There has been much news coverage in the past year regarding asbestos exposure through talcum powder and other products. Manufacturers of talcum powder use talc, a soft mineral, with many consumer products, like cosmetics and personal hygiene products.
How asbestos contaminates talc
Mineral deposits that contain talc are sometimes adjacent to asbestos deposits. In the past three years, investigators found traces of asbestos in cosmetics and talcum powder. These discoveries led to recalls of many consumer products. Though the risk factors for those working in talc mining are more easily determined, the exposure from the consumer products that use talc is trickier. Given the amount of time that the asbestos exposure takes to present itself medically, these exposure points can be even more challenging to determine. Here are the types of cancer linked to asbestos in talc:
- Ovarian cancer: Thousands of consumers have filed lawsuits against Johnson & Johnson and other manufacturers of talc products due to a potential link to ovarian cancers.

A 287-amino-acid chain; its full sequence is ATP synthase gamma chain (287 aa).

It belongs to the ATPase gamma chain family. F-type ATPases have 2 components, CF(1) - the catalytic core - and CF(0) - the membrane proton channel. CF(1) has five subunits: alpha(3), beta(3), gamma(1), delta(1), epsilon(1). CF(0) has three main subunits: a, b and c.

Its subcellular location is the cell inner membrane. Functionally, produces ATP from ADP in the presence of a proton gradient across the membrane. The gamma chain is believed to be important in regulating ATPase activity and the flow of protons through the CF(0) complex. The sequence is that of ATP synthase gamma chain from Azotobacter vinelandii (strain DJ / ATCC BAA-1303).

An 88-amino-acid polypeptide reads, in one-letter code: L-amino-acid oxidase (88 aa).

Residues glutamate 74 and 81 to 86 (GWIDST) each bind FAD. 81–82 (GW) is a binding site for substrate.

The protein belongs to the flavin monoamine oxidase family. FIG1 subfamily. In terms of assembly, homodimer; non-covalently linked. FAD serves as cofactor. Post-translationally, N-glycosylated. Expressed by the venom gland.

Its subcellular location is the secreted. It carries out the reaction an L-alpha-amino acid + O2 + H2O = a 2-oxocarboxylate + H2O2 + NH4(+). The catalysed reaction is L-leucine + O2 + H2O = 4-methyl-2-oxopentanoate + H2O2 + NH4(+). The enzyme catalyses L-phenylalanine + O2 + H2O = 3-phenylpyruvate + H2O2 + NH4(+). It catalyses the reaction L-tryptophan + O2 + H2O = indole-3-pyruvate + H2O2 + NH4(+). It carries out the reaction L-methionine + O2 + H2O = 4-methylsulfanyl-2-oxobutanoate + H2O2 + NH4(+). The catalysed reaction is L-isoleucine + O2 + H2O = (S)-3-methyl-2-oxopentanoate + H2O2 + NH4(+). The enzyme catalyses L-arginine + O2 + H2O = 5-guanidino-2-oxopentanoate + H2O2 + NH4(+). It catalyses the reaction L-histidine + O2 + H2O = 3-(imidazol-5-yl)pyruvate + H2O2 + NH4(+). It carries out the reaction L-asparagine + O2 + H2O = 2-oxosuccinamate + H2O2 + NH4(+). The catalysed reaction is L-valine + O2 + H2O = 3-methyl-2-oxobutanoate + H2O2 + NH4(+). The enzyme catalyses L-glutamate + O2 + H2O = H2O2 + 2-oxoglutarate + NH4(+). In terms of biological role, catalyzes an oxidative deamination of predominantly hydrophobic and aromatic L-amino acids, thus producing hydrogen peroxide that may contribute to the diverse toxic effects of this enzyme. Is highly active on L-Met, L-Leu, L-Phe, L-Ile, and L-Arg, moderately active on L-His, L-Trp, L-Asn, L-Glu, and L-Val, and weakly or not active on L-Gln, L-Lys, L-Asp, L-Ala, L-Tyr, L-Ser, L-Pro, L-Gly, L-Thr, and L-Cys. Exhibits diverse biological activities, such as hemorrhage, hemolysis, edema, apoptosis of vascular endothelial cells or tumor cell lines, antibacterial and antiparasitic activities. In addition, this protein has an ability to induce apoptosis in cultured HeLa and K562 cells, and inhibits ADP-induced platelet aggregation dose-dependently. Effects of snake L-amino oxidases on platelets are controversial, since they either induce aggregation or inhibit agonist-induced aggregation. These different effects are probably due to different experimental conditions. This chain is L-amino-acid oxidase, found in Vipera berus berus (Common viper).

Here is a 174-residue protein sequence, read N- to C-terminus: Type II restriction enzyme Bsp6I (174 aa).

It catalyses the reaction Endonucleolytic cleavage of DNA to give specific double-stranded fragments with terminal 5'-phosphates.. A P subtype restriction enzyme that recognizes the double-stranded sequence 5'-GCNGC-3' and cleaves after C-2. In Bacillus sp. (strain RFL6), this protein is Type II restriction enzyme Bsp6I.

- Mesothelioma: Talcum powder use may have inhalation risks and correlations with mesothelioma.
Approaching new data cautiously
Despite conflicting studies, there is data that both supports and refutes the link between asbestos-contaminated talc usages and cancer. As many people suffering from asbestos-related cancers are filing successful suits against talc manufacturers, the landscape of this field requires much more research and work to determine these causations. If you or a loved one believes that your cancer was caused by asbestos-contaminated talc exposure, you need to contact a personal injury lawyer with experience in mesothelioma and cancer-related claims to determine your options.